From Tree Sap to Syrup: Learn How to Tap Your Maple Trees with Don Hansen
Updated: Apr 19, 2020
On April 4, 2020, the St. Croix River Association (SCRA) was set to host a Maple Syruping Workshop geared towards landowners at Osprey Wilds. The event would include activities such as identifying sugar maple trees, an overview of tree tapping equipment, touring Osprey Wild’s sugar shack, and a presentation by a local landowner who has been making maple syrup since 1999. This hands-on event would give landowners enough information to feel confident in tapping their own trees. Due to COVID-19, the event was unfortunately postponed until 2021, but this article was made in the interest of still sharing some of the joy of creating maple syrup with you in advance of next year's syruping season. Don Hansen, former SCRA Board Chair, agreed to answer a few questions in lieu of presenting at the workshop so we could share his experience with you in the comfort and safety of your home.
Don’s Sugar Shack is located at a large red barn in Taylors Falls, Minnesota. He first moved to Taylors Falls in 1998 and saw 15 large sugar maples across the street, sparking his interest. After asking for permission to tap the trees, he made his first syrup on a small flat pan in the backyard. He now has 2,500 buckets, produces syrup for the St. Croix Valley, and has expanded to sell supplies—but his interest for maple syrup began well before 1998.
Getting to Know a Local Producer
Don was inspired by a book he read in the second grade. The book depicted how the pioneers were taught by the Native Americans to make maple syrup. The story included how they took boiling hot maple syrup and threw it in the clean white snow, instantly making a maple taffy treat. “That vision was in my brain for all these years and I acted on it, boiling my first batch of maple syrup in 1999,” Don explained. He continued to make syrup in his driveway until 2006, when he purchased a building and converted it into a Federal and State Licensed Maple Syrup Production Facility. With the help of the community and local church, they increased production drastically.
His favorite part about running the Sugar Shack has been boiling syrup in the spring and “getting outside after a long winter, cooking syrup at night with a full moon, listening to geese and sandhill cranes migrating, all the while enjoying the aroma of sweet maple steam from the maple syrup evaporator.” Along with getting outside, he also enjoys passing his knowledge to rookie syrup producers.
Mother Nature vs. Sciencec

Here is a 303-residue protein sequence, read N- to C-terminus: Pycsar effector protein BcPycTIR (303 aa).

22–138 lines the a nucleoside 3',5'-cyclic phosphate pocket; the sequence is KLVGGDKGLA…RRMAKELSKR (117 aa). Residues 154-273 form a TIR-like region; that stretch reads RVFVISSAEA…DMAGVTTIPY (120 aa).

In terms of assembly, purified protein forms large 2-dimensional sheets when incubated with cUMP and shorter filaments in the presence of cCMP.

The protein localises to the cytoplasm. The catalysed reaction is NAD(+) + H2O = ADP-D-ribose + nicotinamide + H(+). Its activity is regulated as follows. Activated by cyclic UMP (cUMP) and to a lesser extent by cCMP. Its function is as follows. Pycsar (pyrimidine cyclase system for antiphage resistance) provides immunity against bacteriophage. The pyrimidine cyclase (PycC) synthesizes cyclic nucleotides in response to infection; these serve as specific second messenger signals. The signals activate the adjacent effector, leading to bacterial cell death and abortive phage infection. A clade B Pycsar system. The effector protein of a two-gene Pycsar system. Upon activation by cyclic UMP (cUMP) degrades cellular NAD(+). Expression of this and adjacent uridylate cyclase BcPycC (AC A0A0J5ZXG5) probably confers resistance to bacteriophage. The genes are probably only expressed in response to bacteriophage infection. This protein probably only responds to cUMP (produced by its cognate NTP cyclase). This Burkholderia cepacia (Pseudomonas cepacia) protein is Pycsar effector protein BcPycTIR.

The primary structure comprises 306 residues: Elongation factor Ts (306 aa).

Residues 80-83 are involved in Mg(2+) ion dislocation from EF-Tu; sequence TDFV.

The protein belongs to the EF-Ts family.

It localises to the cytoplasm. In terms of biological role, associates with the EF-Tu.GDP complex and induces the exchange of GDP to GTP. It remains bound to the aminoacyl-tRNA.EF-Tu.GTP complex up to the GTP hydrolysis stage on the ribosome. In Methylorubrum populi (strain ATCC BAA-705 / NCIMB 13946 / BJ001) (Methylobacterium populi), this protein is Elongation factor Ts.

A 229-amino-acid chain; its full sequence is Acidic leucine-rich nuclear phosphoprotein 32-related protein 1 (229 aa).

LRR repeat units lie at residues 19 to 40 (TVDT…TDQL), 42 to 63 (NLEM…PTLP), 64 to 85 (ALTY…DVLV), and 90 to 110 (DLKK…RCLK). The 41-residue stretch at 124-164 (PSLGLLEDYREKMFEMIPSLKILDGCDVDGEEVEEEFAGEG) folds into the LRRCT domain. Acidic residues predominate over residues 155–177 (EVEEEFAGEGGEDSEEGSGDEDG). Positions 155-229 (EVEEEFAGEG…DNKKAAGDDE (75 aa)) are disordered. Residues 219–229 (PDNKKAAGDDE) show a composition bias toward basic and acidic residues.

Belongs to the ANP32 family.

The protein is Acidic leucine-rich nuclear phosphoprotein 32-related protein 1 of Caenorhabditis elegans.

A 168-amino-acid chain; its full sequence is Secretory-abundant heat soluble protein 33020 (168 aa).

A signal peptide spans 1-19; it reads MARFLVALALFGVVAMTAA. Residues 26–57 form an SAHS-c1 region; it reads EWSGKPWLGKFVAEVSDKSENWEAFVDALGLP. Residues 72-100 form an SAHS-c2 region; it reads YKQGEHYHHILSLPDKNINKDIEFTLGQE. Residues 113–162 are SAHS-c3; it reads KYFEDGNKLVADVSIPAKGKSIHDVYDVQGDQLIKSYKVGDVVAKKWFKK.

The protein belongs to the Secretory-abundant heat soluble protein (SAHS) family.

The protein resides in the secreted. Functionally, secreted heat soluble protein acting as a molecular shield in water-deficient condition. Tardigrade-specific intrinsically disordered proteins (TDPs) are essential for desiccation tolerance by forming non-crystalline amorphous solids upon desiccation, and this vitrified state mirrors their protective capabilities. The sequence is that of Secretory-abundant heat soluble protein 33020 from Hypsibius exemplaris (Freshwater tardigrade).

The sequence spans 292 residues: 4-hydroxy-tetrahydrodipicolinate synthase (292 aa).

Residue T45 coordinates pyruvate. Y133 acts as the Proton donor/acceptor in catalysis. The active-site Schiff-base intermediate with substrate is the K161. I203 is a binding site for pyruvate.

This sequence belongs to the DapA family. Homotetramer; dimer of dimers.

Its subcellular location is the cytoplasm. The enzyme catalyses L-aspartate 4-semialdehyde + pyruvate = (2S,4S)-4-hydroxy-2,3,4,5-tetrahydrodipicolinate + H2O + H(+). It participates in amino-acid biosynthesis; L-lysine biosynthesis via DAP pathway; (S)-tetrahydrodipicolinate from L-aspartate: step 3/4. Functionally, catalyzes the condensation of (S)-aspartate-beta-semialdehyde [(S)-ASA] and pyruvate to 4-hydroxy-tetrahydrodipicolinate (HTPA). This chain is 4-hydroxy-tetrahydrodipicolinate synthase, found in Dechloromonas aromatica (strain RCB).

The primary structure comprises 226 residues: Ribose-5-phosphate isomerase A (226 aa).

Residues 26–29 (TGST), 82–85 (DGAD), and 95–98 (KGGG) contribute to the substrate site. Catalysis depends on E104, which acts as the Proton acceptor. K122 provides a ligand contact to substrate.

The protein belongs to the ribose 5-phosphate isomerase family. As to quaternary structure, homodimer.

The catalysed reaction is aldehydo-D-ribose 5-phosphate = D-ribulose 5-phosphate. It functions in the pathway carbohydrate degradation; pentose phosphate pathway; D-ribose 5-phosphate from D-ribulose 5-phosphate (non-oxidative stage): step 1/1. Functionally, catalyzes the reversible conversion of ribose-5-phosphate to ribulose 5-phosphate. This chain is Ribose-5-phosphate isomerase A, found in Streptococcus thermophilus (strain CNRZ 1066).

As a retired hydrologist, Don appreciates thinking about the location of the trees and if they are in a groundwater discharge area, a hill with low moisture and other variables that could affect production. He says the most challenging aspect of tapping trees as a scientist has been to “understand the whole concept of sap flow, when, why and how much,” but then concluded,
“We may understand a few basics of temperature and barometric pressure, but often times Mother Nature is in control and the sap may flow when least expected.”
Recently, Mother Nature has been shifting, causing the flow rates and times to change. I asked Don if he noticed any major differences over the years he’s been tapping. He explained how sap flows have started earlier than they did 10 years ago. The typical start date is March 17-20 with an end date around April 10, but this is now changing to late February and ending around the first week of April. I asked him if trees produce more or less these days. He responded with a characteristically specific answer as a scientist: “Tree sap production I believe is tied to soil moisture as well as air temperature fluctuations from freezing nights and warm days. This year the high soil moisture we had resulted in strong sap flows, however the sugar concentration declined about .6%. [The] average sugar concentration of sap is about 2.3-2.9%.”
Starting Your Own Production
Don's advice to beginners? “Definitely start small, don’t tap too many trees, because you will be inundated with sap that you are unable to cook down into syrup.”
To start tapping trees you will need:
12 inch diameter maple tree
5-10 sap spouts/spiles
Food grade bucket with lid and hooks
Drill (cordless preferred) and 5/16” drill bit
You will need to drill a hole in the tree 2-4 feet above the ground. The hole should be angled slightly up. Once the hole is drilled, make sure no sawdust is blocking the hole. You can then place the spile in the hole by tapping it slightly with the hammer. Once the spile is in, hook the bucket on the spile and place the lid on the bucket. Materials slightly differ but the concept is similar.
It takes around 40 gallons of sap to make 1 gallon of syrup, but this depends on the temperature and location. Once you have enough sap, filter with a cheesecloth or coffee filter to remove any large solids and begin boiling. As the sap boils off, add more sap gradually to the pot. The sap will darken as it boils. Once the temperature of the sap has reached 219 degrees, the sap is ready. You can filter once again to remove sugar sand, but this is not necessary.
Don’s Favorite Maple Syrup Item
Boil ½ gallon of syrup to 235 degrees
Cool mixture to 40 degrees in ice water bath
Stir until a light tan to light brown paste or cream is formed
This delicious treat can be a topper for almost anything!!
Learn how to identify a sugar maple tree in the winter with our handy guide!
To buy supplies from Don’s Sugar Shack, click here.
For more information on maple syruping, click here.